Of all experiments, the one which has most excited my admiration is the famous experiment of Cavendish, of which I have a full size model before you. The object of this experiment is to weigh the earth by comparing directly the force with which it attracts things with that due to large masses of lead. As is shown by the model, any attraction which these large balls exert on the small ones will tend to deflect this 6 ft. beam in one direction, and then if the balls are reversed in position, the deflection will be in the other direction. Now, when it is considered how enormously greater the earth is than these balls, it will be evident that the attraction due to them must be in comparison excessively small. To make this evident, the enormous apparatus you see had to be constructed, and then, using a fine torsion wire, a perfectly certain but small effect was produced. The experiment, however, could only be successfully carried out in cellars and underground places, because changes of temperature produced effects greater than those due to gravity.2

Now I have in a hole in the wall an instrument no bigger than a galvanometer, of which a model is on the table. The balls of the Cavendish apparatus, weighing several hundredweight each, are replaced by balls weighing 1¾ pounds only. The smaller balls of 1¾ pounds are replaced by little weights of 15 grains each. The 6 foot beam is replaced by one that will swing round freely in a tube three-quarters of an inch in diameter. The beam is, of course, suspended by a quartz fiber. With this microscopic apparatus, not only is the very feeble attraction observable, but I can actually obtain an effect eighteen times as great as that given by the apparatus of Cavendish, and what is more important, the accuracy of observation is enormously increased.

The light from a lamp passes through a telescope lens, and falls on the mirror of the instrument. It is reflected back to the table, and thence by a fixed mirror to the scale on the wall, where it comes to a focus. If the mirror on the table were plane, the whole movement of the light would be only about eight inches, but the mirror is convex, and this magnifies the motion nearly eight times. At the present moment the attracting weights are in one extreme position, and the line of light is quiet. I will now move them to the other position, and you will see the result - the light slowly begins to move, and slowly increases in movement. In forty seconds it will have acquired its highest velocity, and in forty more it will have stopped at 5 feet 8½ inches from the starting point, after which it will slowly move back again, oscillating about its new position of rest.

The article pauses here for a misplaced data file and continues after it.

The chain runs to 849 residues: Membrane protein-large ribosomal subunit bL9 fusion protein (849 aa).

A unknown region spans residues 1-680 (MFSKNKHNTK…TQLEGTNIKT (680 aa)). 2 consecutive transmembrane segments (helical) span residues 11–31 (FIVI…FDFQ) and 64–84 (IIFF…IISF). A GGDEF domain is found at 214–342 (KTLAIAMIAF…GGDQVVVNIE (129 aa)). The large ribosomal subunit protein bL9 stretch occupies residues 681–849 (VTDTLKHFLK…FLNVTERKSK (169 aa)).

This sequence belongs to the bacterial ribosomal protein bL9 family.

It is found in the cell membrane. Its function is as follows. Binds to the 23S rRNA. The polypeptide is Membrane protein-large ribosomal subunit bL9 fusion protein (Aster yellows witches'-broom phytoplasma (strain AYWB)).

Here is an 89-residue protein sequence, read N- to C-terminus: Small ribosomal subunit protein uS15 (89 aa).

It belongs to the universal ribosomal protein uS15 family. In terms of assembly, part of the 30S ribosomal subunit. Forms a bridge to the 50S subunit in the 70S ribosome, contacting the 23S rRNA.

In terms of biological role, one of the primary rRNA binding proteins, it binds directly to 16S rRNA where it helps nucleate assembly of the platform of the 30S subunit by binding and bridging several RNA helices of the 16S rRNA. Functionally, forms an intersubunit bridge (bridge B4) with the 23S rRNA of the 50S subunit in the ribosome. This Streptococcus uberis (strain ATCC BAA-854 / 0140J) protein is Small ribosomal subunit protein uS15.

It is not possible at this hour to enter into any calculations; I will only say that the motion you have seen is the effect of a force of less than one ten-millionth of the weight of a grain, and that with this apparatus I can detect a force two thousand times smaller still. There would be no difficulty even in showing the attraction between two No. 5 shot.

And now, in conclusion, I would only say that if there is anything that is good in the experiments to which I have this evening directed your attention, experiments conducted largely with sticks, and string, and straw and sealing wax, I may perhaps be pardoned if I express my conviction that in these days we are too apt to depart from the simple ways of our fathers, and instead of following them, to fall down and worship the brazen image which the instrument maker hath set up.

[1]

Lecture delivered at the Royal Institution, on Friday, June 14, by Mr. C. V. Boys, F.R.S. - Nature.

[2]

Dr. Lodge has been able, by an elaborate arrangement of screens, to make this attraction just evident to an audience. - C. V. B.